Friday, December 30, 2005

Magic and Loss

As you get to know the PharmBoy, you'll learn that music has been a longstanding theme in a life that has been paralleled by scientific training. More on that in future posts, but let it suffice to say that a great many of us can cite theme songs or albums (as we used to call them) that take us back to a place, a person, or an experience.

This holiday week has been a soulful and traumatic time of reflection for me, in between bouts of a sinus infection and chest cold that seems to be circulating the blogosphere. My readings from those who have encouraged me and/or inspired me to start writing brought me back to a place in 1992, when Lou Reed released the album, "Magic and Loss".

Magic and Loss was a concept album devoted to the loss of Reed's two close friends in the course of a year, the mysterious "Rita," and an amazing white blues singer and composer from Brooklyn, Doc Pomus. It is a wistful collection of songs, some of which are oddly the most catchy that Mr. Reed has ever composed. It also accompanied the writing of my first NIH grant, perhaps to prepare me for me own pending loss. I also used some of his lyrics in my CNS pharmacology lectures to our pharmacy students.

But I digress: There are two fabulous pieces of writing this week on Magic and Loss from two of my favorite bloggers:

MAGIC comes from BotanicalGirl on the joyful announcement and circumstances of her engagement to ComputerGuy. The beau sounds like a totally stand-up guy, having taken BG's dad out the night before for beers to ask permission to marry his daughter, a formality that was so much more common in the era of my folks. Great reading, happiness, and promise to end a year that has seen so much public and personal suffering. Love and best wishes to them both.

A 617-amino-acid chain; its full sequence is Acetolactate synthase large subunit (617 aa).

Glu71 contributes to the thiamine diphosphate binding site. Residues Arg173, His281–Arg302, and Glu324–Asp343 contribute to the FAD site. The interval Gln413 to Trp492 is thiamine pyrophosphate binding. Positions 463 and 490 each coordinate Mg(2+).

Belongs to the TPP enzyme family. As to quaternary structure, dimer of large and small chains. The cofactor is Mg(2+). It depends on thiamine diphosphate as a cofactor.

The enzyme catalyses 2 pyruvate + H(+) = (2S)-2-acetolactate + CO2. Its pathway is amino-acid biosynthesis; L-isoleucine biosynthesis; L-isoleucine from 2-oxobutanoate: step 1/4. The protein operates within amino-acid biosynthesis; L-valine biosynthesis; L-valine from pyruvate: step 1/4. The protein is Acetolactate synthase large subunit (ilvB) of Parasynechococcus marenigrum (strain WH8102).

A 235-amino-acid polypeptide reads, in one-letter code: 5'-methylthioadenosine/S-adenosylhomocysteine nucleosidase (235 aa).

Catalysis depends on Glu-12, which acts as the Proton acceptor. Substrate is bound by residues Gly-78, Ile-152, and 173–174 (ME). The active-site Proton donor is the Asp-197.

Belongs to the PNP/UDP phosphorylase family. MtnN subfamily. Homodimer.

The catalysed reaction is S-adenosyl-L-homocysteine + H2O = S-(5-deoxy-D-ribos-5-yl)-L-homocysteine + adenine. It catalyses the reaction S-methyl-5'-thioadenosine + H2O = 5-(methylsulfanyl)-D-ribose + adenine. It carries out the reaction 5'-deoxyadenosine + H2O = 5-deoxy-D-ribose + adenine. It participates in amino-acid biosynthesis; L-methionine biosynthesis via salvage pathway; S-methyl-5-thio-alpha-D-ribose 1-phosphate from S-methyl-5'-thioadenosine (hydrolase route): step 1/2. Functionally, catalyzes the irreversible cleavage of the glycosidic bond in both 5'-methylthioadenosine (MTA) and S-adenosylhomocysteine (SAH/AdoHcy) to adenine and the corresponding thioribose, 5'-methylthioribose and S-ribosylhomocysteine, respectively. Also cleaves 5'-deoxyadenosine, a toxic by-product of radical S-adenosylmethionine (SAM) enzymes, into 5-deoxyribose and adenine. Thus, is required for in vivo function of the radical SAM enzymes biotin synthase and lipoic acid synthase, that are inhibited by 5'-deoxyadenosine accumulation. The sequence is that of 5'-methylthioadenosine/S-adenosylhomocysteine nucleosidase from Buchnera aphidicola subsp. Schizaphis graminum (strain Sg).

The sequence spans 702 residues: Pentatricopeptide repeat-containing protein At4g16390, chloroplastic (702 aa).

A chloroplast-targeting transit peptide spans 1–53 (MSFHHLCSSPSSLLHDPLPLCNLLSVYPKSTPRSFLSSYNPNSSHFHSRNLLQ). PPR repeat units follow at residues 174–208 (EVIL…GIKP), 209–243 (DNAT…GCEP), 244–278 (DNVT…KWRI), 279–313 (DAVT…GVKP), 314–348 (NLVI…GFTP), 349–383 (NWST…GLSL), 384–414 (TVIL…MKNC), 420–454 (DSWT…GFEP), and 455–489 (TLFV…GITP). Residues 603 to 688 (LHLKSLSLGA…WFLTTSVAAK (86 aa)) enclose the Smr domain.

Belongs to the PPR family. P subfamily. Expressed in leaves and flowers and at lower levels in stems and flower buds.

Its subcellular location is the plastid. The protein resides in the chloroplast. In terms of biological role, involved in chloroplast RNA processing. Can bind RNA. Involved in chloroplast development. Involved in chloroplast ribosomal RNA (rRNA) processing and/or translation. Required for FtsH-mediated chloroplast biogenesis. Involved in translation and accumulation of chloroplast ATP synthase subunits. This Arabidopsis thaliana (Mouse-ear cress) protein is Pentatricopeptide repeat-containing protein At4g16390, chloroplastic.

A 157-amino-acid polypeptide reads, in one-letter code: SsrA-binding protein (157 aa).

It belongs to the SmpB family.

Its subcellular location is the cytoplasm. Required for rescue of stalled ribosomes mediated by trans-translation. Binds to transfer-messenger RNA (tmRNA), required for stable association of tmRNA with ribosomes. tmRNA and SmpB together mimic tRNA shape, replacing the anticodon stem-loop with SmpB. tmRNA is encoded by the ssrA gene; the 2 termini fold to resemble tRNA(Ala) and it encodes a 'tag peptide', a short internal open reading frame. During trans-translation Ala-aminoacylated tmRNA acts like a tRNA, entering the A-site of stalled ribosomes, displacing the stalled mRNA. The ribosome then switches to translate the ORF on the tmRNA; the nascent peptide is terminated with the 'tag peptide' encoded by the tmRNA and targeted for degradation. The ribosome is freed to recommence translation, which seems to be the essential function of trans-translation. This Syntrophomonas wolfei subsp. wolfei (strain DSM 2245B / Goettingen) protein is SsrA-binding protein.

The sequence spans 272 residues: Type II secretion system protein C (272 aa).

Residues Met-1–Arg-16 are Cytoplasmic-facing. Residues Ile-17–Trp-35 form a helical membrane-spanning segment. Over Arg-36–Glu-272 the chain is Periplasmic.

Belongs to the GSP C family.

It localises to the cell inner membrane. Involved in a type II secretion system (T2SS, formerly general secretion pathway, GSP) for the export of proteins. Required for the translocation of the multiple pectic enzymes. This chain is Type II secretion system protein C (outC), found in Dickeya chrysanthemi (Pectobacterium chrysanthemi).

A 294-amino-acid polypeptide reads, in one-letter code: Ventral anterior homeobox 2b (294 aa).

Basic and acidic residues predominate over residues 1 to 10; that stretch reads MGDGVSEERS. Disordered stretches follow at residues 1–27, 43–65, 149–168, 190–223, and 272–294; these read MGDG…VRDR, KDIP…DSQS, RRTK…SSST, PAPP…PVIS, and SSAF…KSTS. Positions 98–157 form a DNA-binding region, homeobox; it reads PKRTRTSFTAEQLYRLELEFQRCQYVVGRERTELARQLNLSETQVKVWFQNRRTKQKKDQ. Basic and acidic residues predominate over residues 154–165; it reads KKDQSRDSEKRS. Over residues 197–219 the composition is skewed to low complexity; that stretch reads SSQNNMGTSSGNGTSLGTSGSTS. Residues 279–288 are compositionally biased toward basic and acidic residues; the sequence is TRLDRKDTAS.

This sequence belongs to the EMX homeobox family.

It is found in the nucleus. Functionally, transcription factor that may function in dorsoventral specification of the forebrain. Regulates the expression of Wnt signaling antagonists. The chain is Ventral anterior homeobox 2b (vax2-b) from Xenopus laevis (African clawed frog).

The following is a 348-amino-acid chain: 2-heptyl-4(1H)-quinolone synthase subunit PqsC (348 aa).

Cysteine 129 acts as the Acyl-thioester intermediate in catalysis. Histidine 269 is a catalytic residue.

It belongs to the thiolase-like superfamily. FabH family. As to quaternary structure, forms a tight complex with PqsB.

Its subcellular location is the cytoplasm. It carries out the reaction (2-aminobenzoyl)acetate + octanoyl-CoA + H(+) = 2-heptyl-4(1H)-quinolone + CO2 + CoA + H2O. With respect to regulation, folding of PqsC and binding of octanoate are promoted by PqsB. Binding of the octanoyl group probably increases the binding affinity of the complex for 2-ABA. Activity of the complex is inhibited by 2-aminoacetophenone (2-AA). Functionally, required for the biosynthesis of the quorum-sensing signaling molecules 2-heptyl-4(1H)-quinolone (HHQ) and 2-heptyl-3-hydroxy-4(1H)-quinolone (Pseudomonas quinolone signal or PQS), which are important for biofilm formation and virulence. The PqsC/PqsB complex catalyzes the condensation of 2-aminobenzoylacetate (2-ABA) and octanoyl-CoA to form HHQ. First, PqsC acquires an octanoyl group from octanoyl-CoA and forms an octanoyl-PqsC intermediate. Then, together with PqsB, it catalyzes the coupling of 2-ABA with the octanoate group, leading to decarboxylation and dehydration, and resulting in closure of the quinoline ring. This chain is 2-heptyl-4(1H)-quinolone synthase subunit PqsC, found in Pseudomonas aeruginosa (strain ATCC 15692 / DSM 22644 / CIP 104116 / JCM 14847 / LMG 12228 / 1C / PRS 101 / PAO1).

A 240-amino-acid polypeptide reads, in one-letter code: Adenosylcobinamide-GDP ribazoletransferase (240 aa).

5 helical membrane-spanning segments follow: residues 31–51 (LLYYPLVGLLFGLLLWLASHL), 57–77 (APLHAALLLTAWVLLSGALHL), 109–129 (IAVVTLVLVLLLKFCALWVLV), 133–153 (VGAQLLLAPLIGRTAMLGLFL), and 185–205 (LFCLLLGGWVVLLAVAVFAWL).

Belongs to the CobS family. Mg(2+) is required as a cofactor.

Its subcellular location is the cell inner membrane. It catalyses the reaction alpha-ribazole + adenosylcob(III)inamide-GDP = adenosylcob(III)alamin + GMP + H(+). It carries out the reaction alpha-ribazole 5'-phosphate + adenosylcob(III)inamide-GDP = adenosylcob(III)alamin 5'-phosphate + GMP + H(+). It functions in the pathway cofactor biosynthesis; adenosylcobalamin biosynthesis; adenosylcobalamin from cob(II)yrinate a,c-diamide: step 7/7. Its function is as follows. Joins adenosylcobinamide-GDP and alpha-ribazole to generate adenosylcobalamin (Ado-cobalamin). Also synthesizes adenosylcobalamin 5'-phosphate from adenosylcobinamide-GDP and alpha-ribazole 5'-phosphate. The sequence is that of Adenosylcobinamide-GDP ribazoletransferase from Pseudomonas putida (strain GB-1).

LOSS comes from Orac Knows at Respectful Insolence. Orac is one of the most erudite and humanistic physician bloggers I have encountered and, as a surgical oncologist, must face death daily in his job. The beauty of his post is the thoughtful and loving discussion of his uncle's illness and a reminder that none of us are immune from this sexually-transmitted, terminal illness we call life.

Orac often draws heated comments from those opposed to his "show-me-the-data" views on alternative medical therapies. For anyone critic who ever doubts the humanity of this physician, visit his link here. A great tribute to his uncle and a reminder that our doctors deal daily with so much more than our own personal frailties.

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